Saturday, April 3, 2010
Applying Thompson Enamels
Thompson enamels makes lead free glass products in various particle sizes for metals and glass. I use the medium temperature-low expansion enamels for window glass and 400 series stainless steel. The coefficent of expansion is 80-83 so these enamels should still be pretested on your recycled glass.
Although I had used window glass compatible colored frit as a top surface accent in my castings, it did not show up as well as I wanted on the darker glass (dark green and black glass). So I decided to add more of a lighter or whitish look to distinguish the wings from the body. I also added enamels to brighten the color of the bodies.
Process wise, I buy the powdered form of the enamels and sprinkle it fairly heavily on the top of a sandblasted and sanded dragonfly casting. Since I am refiring a finished casting, it must be fired extremely slow up to around 1360 degrees or it will crack. I am using a schedule of 50 degrees per hour, hold for an hour or more at 1100 degrees, 60 degrees per hour to 1350 and hold for 5 minutes and then back down at the same rate (and hold again at 1100 degrees for an hour or more). **Remember that kilns can vary temperature wise and so can the size of the glass casting, so the enamels could melt at slightly different temperatures. Remember to experiment and record your results!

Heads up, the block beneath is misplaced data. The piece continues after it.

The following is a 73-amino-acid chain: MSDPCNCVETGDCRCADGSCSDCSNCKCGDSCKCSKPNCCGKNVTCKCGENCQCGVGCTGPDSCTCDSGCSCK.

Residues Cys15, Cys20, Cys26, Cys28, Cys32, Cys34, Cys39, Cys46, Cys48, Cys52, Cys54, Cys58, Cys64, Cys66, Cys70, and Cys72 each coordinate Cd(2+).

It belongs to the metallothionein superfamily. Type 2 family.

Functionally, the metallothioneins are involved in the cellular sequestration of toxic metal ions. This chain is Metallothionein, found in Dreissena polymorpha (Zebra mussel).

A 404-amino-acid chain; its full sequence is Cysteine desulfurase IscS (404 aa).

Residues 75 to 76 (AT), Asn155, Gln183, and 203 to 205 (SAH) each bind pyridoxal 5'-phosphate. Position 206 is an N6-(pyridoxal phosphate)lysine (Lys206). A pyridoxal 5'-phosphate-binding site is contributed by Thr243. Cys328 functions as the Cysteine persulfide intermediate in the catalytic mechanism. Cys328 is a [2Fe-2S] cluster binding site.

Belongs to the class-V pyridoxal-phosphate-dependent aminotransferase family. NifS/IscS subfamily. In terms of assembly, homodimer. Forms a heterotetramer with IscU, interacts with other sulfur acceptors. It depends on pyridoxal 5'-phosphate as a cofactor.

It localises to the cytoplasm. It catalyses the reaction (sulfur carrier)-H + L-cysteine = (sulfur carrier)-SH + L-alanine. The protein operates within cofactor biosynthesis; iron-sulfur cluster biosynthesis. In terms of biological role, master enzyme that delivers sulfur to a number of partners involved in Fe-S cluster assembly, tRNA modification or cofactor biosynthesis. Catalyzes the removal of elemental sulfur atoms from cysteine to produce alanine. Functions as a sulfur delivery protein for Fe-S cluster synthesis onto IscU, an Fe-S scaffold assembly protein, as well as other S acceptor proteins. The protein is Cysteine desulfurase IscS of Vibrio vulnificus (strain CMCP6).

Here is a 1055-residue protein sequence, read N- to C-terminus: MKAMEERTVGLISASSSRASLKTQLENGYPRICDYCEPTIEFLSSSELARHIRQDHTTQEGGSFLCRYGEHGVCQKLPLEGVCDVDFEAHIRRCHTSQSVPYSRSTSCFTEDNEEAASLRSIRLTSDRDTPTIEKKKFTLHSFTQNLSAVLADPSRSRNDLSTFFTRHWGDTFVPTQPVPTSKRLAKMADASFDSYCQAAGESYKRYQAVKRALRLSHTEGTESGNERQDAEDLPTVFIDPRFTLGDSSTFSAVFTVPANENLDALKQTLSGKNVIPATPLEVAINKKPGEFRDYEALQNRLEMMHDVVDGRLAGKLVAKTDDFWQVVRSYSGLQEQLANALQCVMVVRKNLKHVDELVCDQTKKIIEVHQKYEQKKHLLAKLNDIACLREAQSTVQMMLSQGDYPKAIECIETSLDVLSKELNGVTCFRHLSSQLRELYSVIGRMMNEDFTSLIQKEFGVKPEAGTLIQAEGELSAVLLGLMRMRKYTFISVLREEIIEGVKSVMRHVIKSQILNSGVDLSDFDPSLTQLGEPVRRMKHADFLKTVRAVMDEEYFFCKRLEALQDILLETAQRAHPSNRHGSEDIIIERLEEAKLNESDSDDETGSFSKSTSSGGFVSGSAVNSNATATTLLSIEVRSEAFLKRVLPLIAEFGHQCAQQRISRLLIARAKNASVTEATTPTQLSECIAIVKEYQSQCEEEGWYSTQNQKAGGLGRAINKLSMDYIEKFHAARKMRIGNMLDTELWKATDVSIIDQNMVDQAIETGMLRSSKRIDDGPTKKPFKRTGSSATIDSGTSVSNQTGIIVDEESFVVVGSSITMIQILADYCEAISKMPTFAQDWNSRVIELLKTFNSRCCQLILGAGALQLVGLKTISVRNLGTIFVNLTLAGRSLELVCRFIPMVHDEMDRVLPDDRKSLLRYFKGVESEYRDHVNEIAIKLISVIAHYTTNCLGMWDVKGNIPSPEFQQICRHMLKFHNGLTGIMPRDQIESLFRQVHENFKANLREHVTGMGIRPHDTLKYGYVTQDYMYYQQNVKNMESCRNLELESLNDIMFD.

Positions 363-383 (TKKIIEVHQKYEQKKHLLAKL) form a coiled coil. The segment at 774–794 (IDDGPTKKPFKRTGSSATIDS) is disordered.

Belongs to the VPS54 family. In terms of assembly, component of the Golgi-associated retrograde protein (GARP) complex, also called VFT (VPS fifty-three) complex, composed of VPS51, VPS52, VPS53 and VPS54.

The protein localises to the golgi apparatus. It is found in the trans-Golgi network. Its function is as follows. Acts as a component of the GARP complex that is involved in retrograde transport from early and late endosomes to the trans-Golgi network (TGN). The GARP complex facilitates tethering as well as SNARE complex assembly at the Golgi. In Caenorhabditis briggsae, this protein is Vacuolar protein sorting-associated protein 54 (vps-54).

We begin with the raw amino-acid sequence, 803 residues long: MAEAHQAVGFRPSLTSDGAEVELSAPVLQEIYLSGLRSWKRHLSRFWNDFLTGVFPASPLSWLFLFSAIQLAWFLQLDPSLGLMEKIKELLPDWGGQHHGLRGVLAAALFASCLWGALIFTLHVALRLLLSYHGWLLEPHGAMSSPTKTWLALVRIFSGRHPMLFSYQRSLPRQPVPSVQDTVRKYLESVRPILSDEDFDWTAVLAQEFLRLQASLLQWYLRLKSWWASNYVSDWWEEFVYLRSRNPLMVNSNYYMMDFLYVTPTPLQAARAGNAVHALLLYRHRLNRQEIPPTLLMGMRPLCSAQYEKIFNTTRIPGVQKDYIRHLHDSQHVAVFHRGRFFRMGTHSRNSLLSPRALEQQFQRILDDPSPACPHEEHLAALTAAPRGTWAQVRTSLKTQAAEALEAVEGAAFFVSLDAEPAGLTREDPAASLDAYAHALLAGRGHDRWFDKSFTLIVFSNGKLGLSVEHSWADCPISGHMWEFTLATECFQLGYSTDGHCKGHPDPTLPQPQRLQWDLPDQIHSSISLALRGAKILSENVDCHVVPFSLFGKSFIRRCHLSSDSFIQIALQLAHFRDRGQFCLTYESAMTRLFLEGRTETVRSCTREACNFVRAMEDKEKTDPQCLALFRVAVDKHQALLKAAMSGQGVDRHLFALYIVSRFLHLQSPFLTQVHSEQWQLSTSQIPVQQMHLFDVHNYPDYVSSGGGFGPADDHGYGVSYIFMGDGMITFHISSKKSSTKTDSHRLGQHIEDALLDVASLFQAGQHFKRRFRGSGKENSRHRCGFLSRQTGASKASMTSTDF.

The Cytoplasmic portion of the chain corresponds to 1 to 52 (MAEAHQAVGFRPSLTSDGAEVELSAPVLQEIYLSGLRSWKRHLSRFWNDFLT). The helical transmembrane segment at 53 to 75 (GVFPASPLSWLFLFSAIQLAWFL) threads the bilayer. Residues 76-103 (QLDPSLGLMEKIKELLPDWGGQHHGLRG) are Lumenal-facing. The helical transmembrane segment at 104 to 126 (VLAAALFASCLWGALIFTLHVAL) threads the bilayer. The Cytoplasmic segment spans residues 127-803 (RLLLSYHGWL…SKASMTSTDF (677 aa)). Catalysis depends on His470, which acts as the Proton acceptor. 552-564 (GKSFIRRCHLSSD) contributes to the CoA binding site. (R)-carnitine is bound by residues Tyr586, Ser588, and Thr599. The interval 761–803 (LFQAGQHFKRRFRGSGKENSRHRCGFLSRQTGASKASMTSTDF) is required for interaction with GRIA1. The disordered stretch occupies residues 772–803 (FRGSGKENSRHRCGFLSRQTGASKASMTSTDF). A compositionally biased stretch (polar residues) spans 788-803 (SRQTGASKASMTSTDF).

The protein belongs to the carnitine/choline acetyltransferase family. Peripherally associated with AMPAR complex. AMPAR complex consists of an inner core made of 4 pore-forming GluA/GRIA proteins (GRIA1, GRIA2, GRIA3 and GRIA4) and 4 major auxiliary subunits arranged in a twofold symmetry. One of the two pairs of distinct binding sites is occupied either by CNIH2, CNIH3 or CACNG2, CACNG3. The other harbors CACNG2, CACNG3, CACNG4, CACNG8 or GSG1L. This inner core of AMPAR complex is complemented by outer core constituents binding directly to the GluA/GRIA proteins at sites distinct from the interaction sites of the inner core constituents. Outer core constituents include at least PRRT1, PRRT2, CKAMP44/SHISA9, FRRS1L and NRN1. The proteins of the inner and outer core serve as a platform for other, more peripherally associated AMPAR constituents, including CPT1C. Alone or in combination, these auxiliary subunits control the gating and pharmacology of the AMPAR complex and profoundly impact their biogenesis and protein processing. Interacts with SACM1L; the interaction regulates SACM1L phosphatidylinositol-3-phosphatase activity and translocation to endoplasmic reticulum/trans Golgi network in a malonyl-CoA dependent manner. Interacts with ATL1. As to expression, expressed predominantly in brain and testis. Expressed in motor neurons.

The enamels start to melt prior to the threshold temperature of 1400 degrees (instructions state 1400-1500 degrees) so holding at 1360 degrees for 15 minutes (or less) has been sufficient to thoroughly melt the enamels yet maintain the shape of the casting. But if are working with thinner glass that is going up in temperature much faster, it may take longer to melt the enamels.
You can also mix the enamels with a binder (Thompson's carries several types of oil, agar and an agent called Klyr-Fire) so you can apply them like a paint which works well for non flat surfaces. There are many colors available including ones that are very close in color to the fired greenish-blue color of recycled window glass. These enamels add a lot of shine to your glass work.
I will post a photo of the fired enamels next time.